Monday, 14 April 2014

Waratah - engines 'shook' in rough seas.

The Times, 14 May 1910,


'He gave similar evidence to the other witness about the boat rolling in the Bay of Biscay.  The Waratah could not ride heavy seas, and the engines shook the vessel so much that the gear of the aftermast became loosened.'

If this is to be believed there might be a further force exerted on the Waratah's hull in rough seas. Perhaps compromised rivets snapped due to the shaking described, adding a further weak link in the chain of circumstances leading to the catastrophe.

heavy cross sea


Stuart Flood said...

I’ve just had a few thoughts interestingly the S.S Yongala also sunk in stormy conditions with the loss of all hands, was about to have a wireless fitted when she sank off the Queensland coast in 1911. Interestingly the only body found according to Wikipeda was of a racehorse that was in her cargo. Another thing I read today stated that the Maheno a Union Steamship Co of NZ ship was also fitted with a wireless the same year.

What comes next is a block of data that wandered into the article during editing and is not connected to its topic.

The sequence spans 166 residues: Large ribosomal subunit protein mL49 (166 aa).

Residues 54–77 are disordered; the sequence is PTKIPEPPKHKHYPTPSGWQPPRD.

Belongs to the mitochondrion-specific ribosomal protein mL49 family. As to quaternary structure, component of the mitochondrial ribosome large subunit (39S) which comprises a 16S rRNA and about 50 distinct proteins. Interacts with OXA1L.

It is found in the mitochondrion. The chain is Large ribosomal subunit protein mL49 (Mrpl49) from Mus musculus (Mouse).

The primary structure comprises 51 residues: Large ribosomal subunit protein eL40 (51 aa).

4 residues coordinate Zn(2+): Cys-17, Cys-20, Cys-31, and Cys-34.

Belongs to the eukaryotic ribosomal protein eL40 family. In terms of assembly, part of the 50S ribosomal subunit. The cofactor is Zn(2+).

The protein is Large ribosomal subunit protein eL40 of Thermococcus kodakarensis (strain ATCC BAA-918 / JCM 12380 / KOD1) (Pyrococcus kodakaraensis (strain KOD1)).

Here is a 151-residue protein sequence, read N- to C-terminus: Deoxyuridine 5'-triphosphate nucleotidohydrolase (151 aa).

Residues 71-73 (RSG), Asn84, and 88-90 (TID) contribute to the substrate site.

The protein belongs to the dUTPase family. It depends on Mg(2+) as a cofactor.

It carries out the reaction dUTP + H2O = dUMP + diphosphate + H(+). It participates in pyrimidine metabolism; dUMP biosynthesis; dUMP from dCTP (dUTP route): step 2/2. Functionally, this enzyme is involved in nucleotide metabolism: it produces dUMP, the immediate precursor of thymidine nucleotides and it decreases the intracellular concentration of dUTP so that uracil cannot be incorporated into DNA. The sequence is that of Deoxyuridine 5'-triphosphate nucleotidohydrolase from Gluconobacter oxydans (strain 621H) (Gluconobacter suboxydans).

The other thing I am thinking is could the Waratah have broken a propeller shaft and sunk suddenly in the bad weather? A ship similar to the Waratah the RMS Tahiti broke one of her propeller shafts and sunk in calm conditions with no loss of life in 1930. She sunk slowly and everyone along with mail and baggage was able to be evacuated. As the Waratah was in a storm she could have foundered quickly? Conditions may also have hindered damage control efforts. With the ship in a storm and unable to manoeuvre she could have been overwhelmed and sunk fairly quickly.


Thank you for your thoughtful contribution Stuart. It is possible that a broken propeller shaft disabled the Waratah, but having twin screws and theoretically an intact rudder, she could have weathered the storm. Whatever misfortune with single or multiple factors at play, the Waratah certainly foundered very quickly to account for no official debris.